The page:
This Week In Credit Card News: How Much Your Stolen Credit Card Is Worth; The End Of Overdraft Fees?

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Capital One is the largest US bank to eliminate overdraft and insufficient funds fees

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capital a It became the largest US bank to say it would remove all overdraft and insufficient funds fees for consumers, as regulators monitor institutions that rely heavily on overdraft fees. The sixth-largest retail bank in the US unveiled the move the same day the CFPB announced it would take action against banks whose practices it says take advantage of economically vulnerable consumers. [CBS News]

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Your credit card number is only $5 on the dark web

How much do you think someone on the dark web would be willing to pay for your credit card information? You may be surprised to learn that the total cost is only a few dollars, and is much less than the cost of your bank account. The worldwide average total cost of purchasing a card was $9.70. However, some countries—Hong Kong and the Philippines, in particular—can cost closer to $20, while Mexico costs an average of $2.36. Of all the countries with cards found on the dark web, the United States was the most affected, with 1,561,739 cards for sale. [PC Mag]

Credit card applications rise to pre-pandemic levels

According to the New York Federal Reserve, US consumers are applying for credit cards at pre-pandemic rates, which is broad-based across age and credit score groups. Application rates for credit cards rose throughout 2021, reaching 26.5% in October, up 10.8 percent from October 2020 levels, a series low. In addition, the data showed that the application rate for increase in credit card limit has also increased. [GO Banking Rates]

It takes more than convenience to entice credit card users

Consumers want more than just a great interest rate when they choose a credit card issuer. Three out of four consumers consider user experience features such as cash back rewards, better data privacy protection and credit-building tools. One report found that many consumers use credit cards to manage debt, cash flow, and boost their credit scores. In the past 12 months, 168 million consumers have used credit cards, and 137 million have done so in such a way that they have month-to-month balances. Research shows that 75% of active users who are parents cite credit-building tools as an important factor when deciding between cards. [PYMNTS]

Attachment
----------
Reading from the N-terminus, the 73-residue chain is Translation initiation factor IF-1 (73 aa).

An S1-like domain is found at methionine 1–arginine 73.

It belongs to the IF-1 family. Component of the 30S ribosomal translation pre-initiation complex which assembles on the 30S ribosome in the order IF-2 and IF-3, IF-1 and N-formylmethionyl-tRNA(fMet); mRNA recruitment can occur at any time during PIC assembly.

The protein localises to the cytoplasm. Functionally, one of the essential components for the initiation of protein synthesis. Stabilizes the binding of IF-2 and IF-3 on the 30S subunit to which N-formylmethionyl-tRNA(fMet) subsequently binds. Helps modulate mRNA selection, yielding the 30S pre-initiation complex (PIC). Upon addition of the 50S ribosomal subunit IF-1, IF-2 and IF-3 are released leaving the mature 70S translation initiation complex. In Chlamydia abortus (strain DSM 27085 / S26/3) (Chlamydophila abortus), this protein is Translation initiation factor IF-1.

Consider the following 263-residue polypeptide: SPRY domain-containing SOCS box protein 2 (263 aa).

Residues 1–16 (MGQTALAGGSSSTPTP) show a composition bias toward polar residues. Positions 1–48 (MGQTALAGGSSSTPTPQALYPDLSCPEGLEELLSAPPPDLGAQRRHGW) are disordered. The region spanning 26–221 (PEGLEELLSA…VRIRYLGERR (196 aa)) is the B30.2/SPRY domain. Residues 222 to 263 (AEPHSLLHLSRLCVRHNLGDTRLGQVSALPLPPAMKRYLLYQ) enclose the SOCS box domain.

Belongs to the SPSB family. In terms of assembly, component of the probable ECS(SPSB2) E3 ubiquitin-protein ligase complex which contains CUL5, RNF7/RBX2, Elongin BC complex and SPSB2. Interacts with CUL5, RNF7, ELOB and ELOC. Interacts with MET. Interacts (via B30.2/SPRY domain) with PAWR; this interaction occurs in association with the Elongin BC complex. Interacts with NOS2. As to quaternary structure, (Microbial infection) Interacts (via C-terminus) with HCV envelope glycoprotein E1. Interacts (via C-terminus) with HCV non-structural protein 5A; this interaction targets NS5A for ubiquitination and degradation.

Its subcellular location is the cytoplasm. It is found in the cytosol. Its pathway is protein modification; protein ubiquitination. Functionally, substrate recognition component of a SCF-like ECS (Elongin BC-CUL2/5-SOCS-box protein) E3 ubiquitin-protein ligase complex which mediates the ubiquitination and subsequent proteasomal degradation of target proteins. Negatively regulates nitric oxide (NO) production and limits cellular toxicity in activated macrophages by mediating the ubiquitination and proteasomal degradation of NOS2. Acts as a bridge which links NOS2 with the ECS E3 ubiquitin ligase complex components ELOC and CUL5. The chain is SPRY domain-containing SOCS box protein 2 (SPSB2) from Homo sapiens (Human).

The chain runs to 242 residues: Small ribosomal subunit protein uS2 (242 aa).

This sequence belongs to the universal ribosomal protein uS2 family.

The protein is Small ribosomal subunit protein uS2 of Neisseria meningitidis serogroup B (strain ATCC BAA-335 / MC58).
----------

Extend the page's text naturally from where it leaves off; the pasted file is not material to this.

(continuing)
More than half of shoppers are going into debt this holiday season

Americans are spending a little less this holiday season, but still more than they can afford. Overall spending on Black Friday, both in store and online, fell slightly from a year ago, the first drop on record, partly because holiday shoppers started their purchases earlier due to supply chain failures and shipping delays. . According to the National Retail Federation’s annual survey, consumers plan to spend an average of $997 this year, down from a pre-pandemic high of $1,047 in 2019. About 45% of shoppers plan to use “buy now, pay later” services. To spread out your expenses for your holiday shopping. [CNBC]

Cannabis and Banking Veterinarians Launch Credit Cards for Dispensaries

Most consumer cannabis transactions are done in cash, legal or not. Since the United States classifies cannabis as a Title IV drug, the banking industry has been reluctant and unable to provide services for cannabis operations. This allows dispensaries to manage and protect huge amounts of cash, and stores cannot offer the consumer a modern retail payment system. The Supernet will issue and process the credit cards that will work in the dispensaries. [Tech Crunch]